Celebrating a Return

When it comes to sports, few topics are as polarizing as that of TV sports announcers. Now I’m not saying that the resulting disagreements are anything like political arguments have become lately, where friendships end and some people refuse to get together for Thanksgiving; but the variety of opinions on TV announcers are wide-ranging.

For the record, I’ve always felt that the consummate voices for different sports on TV were indisputable. For the NFL, none did it better than Pat Summerall. In College football, Keith Jackson set the standard, while Dick Enberg just sounded like College Basketball. For Major League Baseball, I was always partial to Vin Scully, but Jack Buck was a close second. Of course, the common denominator of all of these iconic voices is that they are all deceased.

Some will have a personal favorite over those that I mentioned, but I doubt I will get a strong or passionate argument over any of those legends.

For the current crop of broadcasters, it gets a little more complicated. I have found that many of the broadcasters who I like, or at least am neutral about – are despised by many. The first that comes to mind is Joe Buck, son of the legendary Jack Buck. I’m sort of ambivalent on Buck, but for many – the hatred is strong. Following his famous father’s footsteps, Buck had pressure on him from Day One. While Jack had a distinctively raspy voice that was strangely pleasing to the ears, Joe has a smooth voice and delivery that is easy to listen to. He is very knowledgeable about the teams and/or sports he is covering, yet people seem to despise him. When I ask a hater why they dislike Joe Buck so much, all I get is that he is intolerable or just plain awful. Yet no one can give specific reasons or examples of why he is so awful.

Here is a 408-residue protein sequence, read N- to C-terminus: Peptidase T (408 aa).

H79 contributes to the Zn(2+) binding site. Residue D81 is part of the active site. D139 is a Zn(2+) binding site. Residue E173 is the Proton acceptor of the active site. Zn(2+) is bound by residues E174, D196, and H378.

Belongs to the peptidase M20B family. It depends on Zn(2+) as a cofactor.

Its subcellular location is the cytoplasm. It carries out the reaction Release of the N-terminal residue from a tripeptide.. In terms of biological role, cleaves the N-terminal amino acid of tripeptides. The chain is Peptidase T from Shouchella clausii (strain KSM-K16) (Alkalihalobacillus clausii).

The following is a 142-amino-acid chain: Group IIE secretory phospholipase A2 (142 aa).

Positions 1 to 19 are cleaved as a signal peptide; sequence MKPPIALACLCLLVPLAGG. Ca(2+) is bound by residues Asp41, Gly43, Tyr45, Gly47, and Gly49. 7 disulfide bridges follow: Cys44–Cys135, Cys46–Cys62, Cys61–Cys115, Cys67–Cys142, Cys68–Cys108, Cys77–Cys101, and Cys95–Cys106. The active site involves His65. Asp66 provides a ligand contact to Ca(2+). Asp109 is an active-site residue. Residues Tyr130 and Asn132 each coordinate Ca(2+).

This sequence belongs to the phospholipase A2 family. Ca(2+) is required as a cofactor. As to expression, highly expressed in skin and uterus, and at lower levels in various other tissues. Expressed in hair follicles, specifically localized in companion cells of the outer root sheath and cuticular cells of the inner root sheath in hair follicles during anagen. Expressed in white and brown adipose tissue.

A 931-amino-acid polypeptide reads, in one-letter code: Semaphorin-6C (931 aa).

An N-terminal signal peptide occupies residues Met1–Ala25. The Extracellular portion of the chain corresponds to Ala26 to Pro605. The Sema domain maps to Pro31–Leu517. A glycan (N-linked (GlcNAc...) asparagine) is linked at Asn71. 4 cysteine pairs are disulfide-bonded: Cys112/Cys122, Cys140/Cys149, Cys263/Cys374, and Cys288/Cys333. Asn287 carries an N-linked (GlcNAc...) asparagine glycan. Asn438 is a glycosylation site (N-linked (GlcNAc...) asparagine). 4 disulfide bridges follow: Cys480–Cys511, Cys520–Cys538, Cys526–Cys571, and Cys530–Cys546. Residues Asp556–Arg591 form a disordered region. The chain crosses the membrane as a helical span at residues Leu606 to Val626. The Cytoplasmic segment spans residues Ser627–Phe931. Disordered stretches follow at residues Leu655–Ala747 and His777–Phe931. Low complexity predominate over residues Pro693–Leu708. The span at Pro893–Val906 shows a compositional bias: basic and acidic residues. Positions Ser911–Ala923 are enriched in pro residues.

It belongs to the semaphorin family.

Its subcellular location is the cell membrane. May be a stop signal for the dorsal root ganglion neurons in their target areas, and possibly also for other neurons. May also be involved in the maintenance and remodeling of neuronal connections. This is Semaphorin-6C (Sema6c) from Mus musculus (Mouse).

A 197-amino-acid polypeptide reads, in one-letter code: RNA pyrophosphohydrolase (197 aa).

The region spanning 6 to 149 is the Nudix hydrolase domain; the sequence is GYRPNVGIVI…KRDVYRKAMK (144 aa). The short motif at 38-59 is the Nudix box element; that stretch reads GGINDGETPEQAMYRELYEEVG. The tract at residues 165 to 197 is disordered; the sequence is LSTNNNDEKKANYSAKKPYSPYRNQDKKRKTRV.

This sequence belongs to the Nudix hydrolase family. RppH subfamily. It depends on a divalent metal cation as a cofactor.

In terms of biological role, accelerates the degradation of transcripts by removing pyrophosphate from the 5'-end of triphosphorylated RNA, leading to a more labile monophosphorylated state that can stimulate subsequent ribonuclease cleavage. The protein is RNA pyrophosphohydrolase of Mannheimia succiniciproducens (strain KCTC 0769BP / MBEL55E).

Another roundly hated TV voice is CBS College Football analyst Gary Danielson. Maybe some in the Midwest still have a grudge against him from his playing days as quarterback for Purdue and then the Detroit Lions. My SEC friends all claim that he is way too openly biased toward Alabama, but my Alabama friends can’t stand him either. I find him pleasant, humorous and usually spot-on with his analysis. Personally, I think he is second only to Kirk Herbstreit as the best current college football analyst in the business – but a lot of people don’t like Herbstreit either.